The aim of a reparations officer is to work under the local Youth Offending Team manager to co-ordinate and support a range of interventions and community reparations projects for young offenders. Community Reparations are aimed at ensuring that young offenders sentenced to unpaid work as part of a community order carry out tasks that prove beneficial to the neighbourhood and its local people. They will work closely with all of the YOT staff to help execute a successful Community Reparations programme.
The officer will be responsible for supervising and arranging programmes suitable for each offender. This will include carrying out research on their criminal history as well as liaising with the Youth Offending team, consulting with them about the findings and informing them of the reparation programme that has been instructed. Offenders are expected to work within the specific health and safety guidelines associated with the order, and it is up to the reparation officer to uphold the safety and well-being of the offender, his or her direct supervisors and the related victim/s.
Other duties may include contributions to YOT meetings, which could involve supervision, research and appropriate training. They are expected to contribute to the Youth Offender Team’s information system, which would require collating information regarding the candidate – the information gathered is integral to the successful operation of the team as a whole. It should be noted that any prospective reparation officer should deliver their work in a manner that promotes anti-discriminatory practice in both YOT members and offenders. Officers may also be expected to work evenings and/or at the weekends.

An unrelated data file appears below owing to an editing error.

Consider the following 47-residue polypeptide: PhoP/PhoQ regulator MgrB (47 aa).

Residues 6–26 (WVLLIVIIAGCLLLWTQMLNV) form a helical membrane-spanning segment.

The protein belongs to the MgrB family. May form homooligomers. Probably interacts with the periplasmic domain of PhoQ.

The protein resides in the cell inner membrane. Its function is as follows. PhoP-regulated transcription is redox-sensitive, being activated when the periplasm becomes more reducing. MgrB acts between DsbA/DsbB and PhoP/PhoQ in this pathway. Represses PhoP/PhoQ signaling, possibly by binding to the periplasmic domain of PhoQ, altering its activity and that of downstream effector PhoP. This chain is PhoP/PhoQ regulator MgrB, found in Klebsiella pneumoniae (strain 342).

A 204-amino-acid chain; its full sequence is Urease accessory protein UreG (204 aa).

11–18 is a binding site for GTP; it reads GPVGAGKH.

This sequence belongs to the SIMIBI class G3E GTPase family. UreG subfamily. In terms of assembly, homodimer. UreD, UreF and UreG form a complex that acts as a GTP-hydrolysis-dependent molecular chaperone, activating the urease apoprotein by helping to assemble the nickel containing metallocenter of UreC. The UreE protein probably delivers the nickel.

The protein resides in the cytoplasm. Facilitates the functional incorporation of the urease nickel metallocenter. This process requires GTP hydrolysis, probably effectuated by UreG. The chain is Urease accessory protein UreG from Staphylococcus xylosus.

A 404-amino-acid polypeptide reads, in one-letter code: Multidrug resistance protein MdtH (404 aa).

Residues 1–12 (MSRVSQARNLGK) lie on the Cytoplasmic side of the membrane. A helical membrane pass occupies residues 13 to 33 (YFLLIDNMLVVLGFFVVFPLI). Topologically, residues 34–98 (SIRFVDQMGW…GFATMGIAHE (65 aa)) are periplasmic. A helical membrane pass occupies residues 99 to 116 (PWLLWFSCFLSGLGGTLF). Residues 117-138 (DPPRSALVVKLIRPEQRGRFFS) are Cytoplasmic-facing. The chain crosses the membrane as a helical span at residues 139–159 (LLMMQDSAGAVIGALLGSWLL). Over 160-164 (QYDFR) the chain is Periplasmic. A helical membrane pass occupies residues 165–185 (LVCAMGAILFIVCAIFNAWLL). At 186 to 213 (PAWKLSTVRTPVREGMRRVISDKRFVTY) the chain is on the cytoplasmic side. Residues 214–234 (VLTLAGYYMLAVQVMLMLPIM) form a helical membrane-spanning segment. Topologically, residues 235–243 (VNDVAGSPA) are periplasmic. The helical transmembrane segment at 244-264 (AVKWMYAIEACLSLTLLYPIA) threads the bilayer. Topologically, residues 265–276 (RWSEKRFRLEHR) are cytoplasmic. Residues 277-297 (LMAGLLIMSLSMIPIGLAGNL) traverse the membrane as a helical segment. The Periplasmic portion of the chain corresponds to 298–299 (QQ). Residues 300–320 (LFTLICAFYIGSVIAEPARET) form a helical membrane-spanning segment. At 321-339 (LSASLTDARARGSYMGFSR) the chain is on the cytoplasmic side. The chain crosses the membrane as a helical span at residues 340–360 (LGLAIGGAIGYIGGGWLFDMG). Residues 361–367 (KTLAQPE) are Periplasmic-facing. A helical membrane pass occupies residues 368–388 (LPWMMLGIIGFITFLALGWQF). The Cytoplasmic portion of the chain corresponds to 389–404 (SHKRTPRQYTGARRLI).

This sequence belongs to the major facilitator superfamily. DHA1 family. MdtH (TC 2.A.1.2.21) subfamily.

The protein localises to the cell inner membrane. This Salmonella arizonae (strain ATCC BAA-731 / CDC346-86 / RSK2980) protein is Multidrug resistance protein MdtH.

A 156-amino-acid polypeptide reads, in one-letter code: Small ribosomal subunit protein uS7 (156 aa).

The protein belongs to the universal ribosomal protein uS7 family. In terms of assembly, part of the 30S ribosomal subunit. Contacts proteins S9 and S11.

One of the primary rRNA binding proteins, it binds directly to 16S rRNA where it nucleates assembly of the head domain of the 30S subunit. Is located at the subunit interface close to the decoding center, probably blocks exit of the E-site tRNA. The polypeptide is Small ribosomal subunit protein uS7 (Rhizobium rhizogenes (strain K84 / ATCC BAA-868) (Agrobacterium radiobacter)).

In terms of previous experience, successful candidates would have worked with youngsters and their families in a sector involved in the criminal justice system. It is also obligatory that they would have held a position that deals with victims or victim support, and one that requires work within a multi-cultural and multi-disciplinary environment. Position holders would have up-to-date knowledge of youth justice legislation, especially the Crime and Disorder Act of 1998 and the Criminal and Immigration Act of 2008, and the standards of restorative justice, the reparation practice, and would be able to reflect an understanding of the factors that put young people at risk of offending.
Candidates will show an interest and an understanding of the ways to work and deal with young offenders and victims of crime. This would include a strong ability to perform accurate assessments of the offender or victim and communicate their findings well, be it verbally as part of a presentation or by producing highly literate word reports. Finally, they will have had experience in working as part of a large team. As stated, working and liaising with the full YOT is a crucial aspect of the role.
A related qualification, such as a degree or HND in social care would be desirable, but not essential.
Essential experience would include at least two years work with young people and families.
Strong analysis skills, written, IT and verbal communication skills, team work skills.